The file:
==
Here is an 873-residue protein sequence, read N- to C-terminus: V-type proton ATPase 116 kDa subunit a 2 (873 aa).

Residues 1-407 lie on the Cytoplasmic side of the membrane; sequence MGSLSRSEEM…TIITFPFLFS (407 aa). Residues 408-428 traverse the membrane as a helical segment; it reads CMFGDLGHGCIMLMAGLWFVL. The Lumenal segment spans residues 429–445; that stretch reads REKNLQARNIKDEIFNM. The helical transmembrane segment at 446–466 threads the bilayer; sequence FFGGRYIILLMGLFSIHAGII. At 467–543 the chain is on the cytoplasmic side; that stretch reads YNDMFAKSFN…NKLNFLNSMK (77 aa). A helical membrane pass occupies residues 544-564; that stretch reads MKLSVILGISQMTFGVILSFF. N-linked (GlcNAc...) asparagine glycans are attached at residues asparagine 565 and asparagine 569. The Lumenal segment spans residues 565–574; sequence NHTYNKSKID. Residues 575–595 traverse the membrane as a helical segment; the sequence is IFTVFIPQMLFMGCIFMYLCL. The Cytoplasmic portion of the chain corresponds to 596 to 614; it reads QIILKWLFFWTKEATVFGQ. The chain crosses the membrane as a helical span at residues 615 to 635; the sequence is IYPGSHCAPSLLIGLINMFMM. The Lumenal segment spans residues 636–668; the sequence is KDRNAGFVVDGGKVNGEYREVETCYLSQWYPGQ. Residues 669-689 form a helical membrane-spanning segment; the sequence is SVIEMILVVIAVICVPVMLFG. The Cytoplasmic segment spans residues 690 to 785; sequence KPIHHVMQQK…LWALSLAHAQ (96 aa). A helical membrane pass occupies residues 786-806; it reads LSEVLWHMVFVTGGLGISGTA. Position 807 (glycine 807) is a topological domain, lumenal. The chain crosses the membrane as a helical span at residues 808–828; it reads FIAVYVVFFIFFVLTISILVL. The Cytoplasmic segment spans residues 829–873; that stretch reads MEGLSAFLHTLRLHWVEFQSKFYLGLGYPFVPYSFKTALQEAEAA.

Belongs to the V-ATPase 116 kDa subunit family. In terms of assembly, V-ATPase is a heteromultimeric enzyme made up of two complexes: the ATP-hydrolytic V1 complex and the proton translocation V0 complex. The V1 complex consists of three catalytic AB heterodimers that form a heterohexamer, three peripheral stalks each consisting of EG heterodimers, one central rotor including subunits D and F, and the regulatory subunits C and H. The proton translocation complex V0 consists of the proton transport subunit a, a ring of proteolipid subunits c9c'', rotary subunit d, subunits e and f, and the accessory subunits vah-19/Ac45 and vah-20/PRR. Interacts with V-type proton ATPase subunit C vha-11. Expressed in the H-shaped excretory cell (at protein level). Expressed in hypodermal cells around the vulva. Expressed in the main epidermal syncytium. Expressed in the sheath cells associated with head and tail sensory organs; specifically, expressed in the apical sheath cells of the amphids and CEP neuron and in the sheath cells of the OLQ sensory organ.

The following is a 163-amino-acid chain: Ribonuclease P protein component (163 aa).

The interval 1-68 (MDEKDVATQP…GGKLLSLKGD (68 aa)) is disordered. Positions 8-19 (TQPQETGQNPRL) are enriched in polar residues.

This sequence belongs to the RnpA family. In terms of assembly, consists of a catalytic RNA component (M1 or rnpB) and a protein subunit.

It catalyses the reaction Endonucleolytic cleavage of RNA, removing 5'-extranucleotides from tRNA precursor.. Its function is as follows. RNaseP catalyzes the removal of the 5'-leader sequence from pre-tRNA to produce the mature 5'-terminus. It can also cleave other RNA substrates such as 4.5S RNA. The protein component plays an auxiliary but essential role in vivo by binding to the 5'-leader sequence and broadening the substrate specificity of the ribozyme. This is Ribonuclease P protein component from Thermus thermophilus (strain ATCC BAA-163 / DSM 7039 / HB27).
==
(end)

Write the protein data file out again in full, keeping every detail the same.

Here is an 873-residue protein sequence, read N- to C-terminus: V-type proton ATPase 116 kDa subunit a 2 (873 aa).

Residues 1-407 lie on the Cytoplasmic side of the membrane; sequence MGSLSRSEEM…TIITFPFLFS (407 aa). Residues 408-428 traverse the membrane as a helical segment; it reads CMFGDLGHGCIMLMAGLWFVL. The Lumenal segment spans residues 429–445; that stretch reads REKNLQARNIKDEIFNM. The helical transmembrane segment at 446–466 threads the bilayer; sequence FFGGRYIILLMGLFSIHAGII. At 467–543 the chain is on the cytoplasmic side; that stretch reads YNDMFAKSFN…NKLNFLNSMK (77 aa). A helical membrane pass occupies residues 544-564; that stretch reads MKLSVILGISQMTFGVILSFF. N-linked (GlcNAc...) asparagine glycans are attached at residues asparagine 565 and asparagine 569. The Lumenal segment spans residues 565–574; sequence NHTYNKSKID. Residues 575–595 traverse the membrane as a helical segment; the sequence is IFTVFIPQMLFMGCIFMYLCL. The Cytoplasmic portion of the chain corresponds to 596 to 614; it reads QIILKWLFFWTKEATVFGQ. The chain crosses the membrane as a helical span at residues 615 to 635; the sequence is IYPGSHCAPSLLIGLINMFMM. The Lumenal segment spans residues 636–668; the sequence is KDRNAGFVVDGGKVNGEYREVETCYLSQWYPGQ. Residues 669-689 form a helical membrane-spanning segment; the sequence is SVIEMILVVIAVICVPVMLFG. The Cytoplasmic segment spans residues 690 to 785; sequence KPIHHVMQQK…LWALSLAHAQ (96 aa). A helical membrane pass occupies residues 786-806; it reads LSEVLWHMVFVTGGLGISGTA. Position 807 (glycine 807) is a topological domain, lumenal. The chain crosses the membrane as a helical span at residues 808–828; it reads FIAVYVVFFIFFVLTISILVL. The Cytoplasmic segment spans residues 829–873; that stretch reads MEGLSAFLHTLRLHWVEFQSKFYLGLGYPFVPYSFKTALQEAEAA.

Belongs to the V-ATPase 116 kDa subunit family. In terms of assembly, V-ATPase is a heteromultimeric enzyme made up of two complexes: the ATP-hydrolytic V1 complex and the proton translocation V0 complex. The V1 complex consists of three catalytic AB heterodimers that form a heterohexamer, three peripheral stalks each consisting of EG heterodimers, one central rotor including subunits D and F, and the regulatory subunits C and H. The proton translocation complex V0 consists of the proton transport subunit a, a ring of proteolipid subunits c9c'', rotary subunit d, subunits e and f, and the accessory subunits vah-19/Ac45 and vah-20/PRR. Interacts with V-type proton ATPase subunit C vha-11. Expressed in the H-shaped excretory cell (at protein level). Expressed in hypodermal cells around the vulva. Expressed in the main epidermal syncytium. Expressed in the sheath cells associated with head and tail sensory organs; specifically, expressed in the apical sheath cells of the amphids and CEP neuron and in the sheath cells of the OLQ sensory organ.

The following is a 163-amino-acid chain: Ribonuclease P protein component (163 aa).

The interval 1-68 (MDEKDVATQP…GGKLLSLKGD (68 aa)) is disordered. Positions 8-19 (TQPQETGQNPRL) are enriched in polar residues.

This sequence belongs to the RnpA family. In terms of assembly, consists of a catalytic RNA component (M1 or rnpB) and a protein subunit.

It catalyses the reaction Endonucleolytic cleavage of RNA, removing 5'-extranucleotides from tRNA precursor.. Its function is as follows. RNaseP catalyzes the removal of the 5'-leader sequence from pre-tRNA to produce the mature 5'-terminus. It can also cleave other RNA substrates such as 4.5S RNA. The protein component plays an auxiliary but essential role in vivo by binding to the 5'-leader sequence and broadening the substrate specificity of the ribozyme. This is Ribonuclease P protein component from Thermus thermophilus (strain ATCC BAA-163 / DSM 7039 / HB27).